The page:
Marquette Theologian on “The Da Vinci Code”
In a bit of rash rhetorical excess, they compared him to “Robert Langdon,” the fictional hero of the book.
But Masson is a scholar, and while he approaches the novel (now a movie) with equanimity, he isn’t at all taken with the whole enterprise.
Masson takes a good-natured but critical view of Brown’s work, which he sees as not only factually flawed, but also philosophically flawed.Masson has no trouble with the idea that a painting such as “The Last Supper” may contain symbolism, but sees that as beside the point, and doesn’t think the symbols point to some hidden truth.
“Somebody referred to ‘The Da Vinci Code’ as a ‘factish novel,’” he said. “There isn’t much historical fact behind it. It’s fiction like Harry Potter and Dr. No and James Bond and ‘Star Trek.’ He’s writing a novel, and if you take it as a novel, it’s not so damaging. The problem is that a lot of people don’t get the difference.”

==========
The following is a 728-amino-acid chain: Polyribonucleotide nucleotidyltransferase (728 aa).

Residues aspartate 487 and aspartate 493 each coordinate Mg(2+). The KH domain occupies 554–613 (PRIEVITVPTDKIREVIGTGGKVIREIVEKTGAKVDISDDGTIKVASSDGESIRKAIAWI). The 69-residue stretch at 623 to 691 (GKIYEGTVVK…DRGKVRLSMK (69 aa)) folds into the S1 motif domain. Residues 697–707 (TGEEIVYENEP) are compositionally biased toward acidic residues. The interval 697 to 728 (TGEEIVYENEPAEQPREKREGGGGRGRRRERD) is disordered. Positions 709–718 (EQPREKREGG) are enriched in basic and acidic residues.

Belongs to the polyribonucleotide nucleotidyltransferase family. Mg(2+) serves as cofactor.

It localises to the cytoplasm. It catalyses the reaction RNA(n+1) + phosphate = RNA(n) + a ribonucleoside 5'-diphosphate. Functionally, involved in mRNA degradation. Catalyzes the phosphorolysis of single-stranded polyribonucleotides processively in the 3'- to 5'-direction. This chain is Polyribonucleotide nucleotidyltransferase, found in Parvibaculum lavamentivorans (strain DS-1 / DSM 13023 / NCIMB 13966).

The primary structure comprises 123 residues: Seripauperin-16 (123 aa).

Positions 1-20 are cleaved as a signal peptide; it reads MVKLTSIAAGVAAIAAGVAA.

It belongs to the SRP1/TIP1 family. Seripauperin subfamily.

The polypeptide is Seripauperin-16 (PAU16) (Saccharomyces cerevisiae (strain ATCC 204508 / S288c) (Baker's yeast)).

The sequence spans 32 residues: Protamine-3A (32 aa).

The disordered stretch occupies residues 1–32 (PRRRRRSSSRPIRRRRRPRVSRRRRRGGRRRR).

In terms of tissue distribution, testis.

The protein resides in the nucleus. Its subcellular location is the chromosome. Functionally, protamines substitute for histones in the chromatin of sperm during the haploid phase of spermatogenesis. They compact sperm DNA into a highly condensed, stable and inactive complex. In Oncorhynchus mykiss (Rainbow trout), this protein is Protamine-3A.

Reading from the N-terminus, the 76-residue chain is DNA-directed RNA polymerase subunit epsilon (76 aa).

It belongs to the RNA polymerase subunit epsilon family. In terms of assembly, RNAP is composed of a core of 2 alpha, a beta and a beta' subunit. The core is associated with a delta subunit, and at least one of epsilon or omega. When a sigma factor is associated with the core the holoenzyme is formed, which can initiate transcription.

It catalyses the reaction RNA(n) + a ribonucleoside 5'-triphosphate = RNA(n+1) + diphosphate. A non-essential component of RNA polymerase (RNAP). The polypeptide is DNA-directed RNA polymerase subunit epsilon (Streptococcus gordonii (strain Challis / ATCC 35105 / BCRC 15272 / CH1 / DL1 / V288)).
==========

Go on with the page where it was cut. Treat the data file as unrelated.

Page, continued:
“In [author] Brown’s narrative world, religious truths are encoded as secrets and puzzles, and indeed, much of the narrative plot, as well as the engagement of readers who get caught up in it, is driven by the allure of solving the puzzle and getting to the bottom of the secret. That’s the kind of game Brown’s hero is playing. He’s running around trying to solve puzzles and treating religion as though it’s a puzzle and then he adds to it the whole conspiracy theme.”Treating religion the way hobbyists treat (say) the Kennedy assassination, as a puzzle to be solved, is simply wrong-headed.
But religious thought isn’t a detective novel, Masson said. “We’re not talking about clues or puzzles.”
It’s especially wrong-headed when, as in the case of the JFK assassination, people refuse to accept the solution because playing the game is more fun than believing the truth.